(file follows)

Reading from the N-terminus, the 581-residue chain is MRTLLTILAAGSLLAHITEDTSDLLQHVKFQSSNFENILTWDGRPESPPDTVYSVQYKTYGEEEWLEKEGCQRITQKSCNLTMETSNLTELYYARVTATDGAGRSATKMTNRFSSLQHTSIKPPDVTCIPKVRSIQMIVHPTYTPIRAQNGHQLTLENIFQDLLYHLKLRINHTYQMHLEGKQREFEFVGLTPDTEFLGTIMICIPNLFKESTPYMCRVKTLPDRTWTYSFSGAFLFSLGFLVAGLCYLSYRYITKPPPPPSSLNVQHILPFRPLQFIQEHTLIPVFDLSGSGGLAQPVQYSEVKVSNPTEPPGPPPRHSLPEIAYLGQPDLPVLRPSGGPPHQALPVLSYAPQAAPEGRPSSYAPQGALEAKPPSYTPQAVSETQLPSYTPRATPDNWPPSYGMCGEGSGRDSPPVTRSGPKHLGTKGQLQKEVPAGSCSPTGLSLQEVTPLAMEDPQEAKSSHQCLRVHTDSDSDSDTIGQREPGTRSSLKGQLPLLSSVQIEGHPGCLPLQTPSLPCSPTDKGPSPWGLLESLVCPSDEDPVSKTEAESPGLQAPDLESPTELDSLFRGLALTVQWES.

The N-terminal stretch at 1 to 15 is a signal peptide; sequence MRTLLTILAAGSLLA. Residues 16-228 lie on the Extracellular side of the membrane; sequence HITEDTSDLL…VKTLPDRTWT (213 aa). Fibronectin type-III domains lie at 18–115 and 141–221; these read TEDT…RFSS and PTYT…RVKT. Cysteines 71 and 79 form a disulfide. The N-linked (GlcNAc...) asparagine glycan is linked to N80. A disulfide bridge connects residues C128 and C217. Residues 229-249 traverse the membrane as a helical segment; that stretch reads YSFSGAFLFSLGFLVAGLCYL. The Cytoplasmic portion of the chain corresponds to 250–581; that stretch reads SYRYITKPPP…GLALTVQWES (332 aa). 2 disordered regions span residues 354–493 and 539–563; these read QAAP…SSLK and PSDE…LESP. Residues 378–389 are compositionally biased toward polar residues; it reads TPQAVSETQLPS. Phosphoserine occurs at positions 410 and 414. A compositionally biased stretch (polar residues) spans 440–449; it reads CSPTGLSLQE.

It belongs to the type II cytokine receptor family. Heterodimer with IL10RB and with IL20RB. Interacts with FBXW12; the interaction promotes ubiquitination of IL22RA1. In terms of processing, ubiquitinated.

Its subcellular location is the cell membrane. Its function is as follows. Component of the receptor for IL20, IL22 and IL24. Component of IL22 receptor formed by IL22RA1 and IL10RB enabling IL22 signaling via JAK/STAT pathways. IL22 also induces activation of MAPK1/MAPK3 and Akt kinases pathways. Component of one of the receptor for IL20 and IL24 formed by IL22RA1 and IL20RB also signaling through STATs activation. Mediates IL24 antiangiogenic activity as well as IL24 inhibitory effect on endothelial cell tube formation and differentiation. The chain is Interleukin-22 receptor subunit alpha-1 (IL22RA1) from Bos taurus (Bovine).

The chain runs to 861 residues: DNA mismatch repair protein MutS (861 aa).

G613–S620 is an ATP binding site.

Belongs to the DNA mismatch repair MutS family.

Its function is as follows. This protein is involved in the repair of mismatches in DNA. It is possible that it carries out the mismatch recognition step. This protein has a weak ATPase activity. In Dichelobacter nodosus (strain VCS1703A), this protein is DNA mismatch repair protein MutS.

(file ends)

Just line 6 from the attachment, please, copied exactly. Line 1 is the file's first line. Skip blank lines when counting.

G613–S620 is an ATP binding site.